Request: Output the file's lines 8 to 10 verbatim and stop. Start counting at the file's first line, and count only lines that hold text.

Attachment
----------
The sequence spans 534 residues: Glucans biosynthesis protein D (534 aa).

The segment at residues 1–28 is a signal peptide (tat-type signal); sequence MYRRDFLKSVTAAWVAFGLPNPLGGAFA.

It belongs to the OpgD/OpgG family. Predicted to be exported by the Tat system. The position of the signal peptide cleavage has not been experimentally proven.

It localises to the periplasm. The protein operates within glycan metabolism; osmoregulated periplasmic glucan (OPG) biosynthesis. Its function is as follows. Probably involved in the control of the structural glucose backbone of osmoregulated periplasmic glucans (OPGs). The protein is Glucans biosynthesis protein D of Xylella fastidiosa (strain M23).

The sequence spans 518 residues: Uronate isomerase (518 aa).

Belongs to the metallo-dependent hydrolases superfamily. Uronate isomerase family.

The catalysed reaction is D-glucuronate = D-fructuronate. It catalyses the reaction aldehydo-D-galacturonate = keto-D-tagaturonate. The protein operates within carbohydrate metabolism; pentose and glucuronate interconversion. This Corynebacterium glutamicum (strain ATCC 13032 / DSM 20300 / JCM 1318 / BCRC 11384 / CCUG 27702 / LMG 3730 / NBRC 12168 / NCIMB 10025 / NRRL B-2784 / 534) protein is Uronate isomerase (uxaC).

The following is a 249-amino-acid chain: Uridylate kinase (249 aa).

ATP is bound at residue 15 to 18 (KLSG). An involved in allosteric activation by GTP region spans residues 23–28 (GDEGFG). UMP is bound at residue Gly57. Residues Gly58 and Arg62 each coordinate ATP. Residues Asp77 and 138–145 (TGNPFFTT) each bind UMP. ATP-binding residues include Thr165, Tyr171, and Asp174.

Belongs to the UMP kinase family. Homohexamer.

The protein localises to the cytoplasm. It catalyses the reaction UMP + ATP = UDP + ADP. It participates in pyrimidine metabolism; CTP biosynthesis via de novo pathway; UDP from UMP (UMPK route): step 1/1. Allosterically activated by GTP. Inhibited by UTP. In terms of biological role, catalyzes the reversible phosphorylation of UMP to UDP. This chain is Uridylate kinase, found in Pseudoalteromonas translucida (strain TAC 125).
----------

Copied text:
The following is a 249-amino-acid chain: Uridylate kinase (249 aa).

ATP is bound at residue 15 to 18 (KLSG). An involved in allosteric activation by GTP region spans residues 23–28 (GDEGFG). UMP is bound at residue Gly57. Residues Gly58 and Arg62 each coordinate ATP. Residues Asp77 and 138–145 (TGNPFFTT) each bind UMP. ATP-binding residues include Thr165, Tyr171, and Asp174.

Belongs to the UMP kinase family. Homohexamer.